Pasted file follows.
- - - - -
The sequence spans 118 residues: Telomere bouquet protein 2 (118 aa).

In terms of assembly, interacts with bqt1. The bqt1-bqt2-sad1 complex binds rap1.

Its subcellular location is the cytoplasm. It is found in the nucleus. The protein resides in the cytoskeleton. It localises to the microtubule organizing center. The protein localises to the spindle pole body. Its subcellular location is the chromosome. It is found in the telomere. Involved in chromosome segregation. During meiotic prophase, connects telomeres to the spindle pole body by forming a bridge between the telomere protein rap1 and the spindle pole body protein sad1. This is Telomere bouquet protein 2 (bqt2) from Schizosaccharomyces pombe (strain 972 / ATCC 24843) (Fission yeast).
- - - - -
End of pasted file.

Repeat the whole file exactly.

The sequence spans 118 residues: Telomere bouquet protein 2 (118 aa).

In terms of assembly, interacts with bqt1. The bqt1-bqt2-sad1 complex binds rap1.

Its subcellular location is the cytoplasm. It is found in the nucleus. The protein resides in the cytoskeleton. It localises to the microtubule organizing center. The protein localises to the spindle pole body. Its subcellular location is the chromosome. It is found in the telomere. Involved in chromosome segregation. During meiotic prophase, connects telomeres to the spindle pole body by forming a bridge between the telomere protein rap1 and the spindle pole body protein sad1. This is Telomere bouquet protein 2 (bqt2) from Schizosaccharomyces pombe (strain 972 / ATCC 24843) (Fission yeast).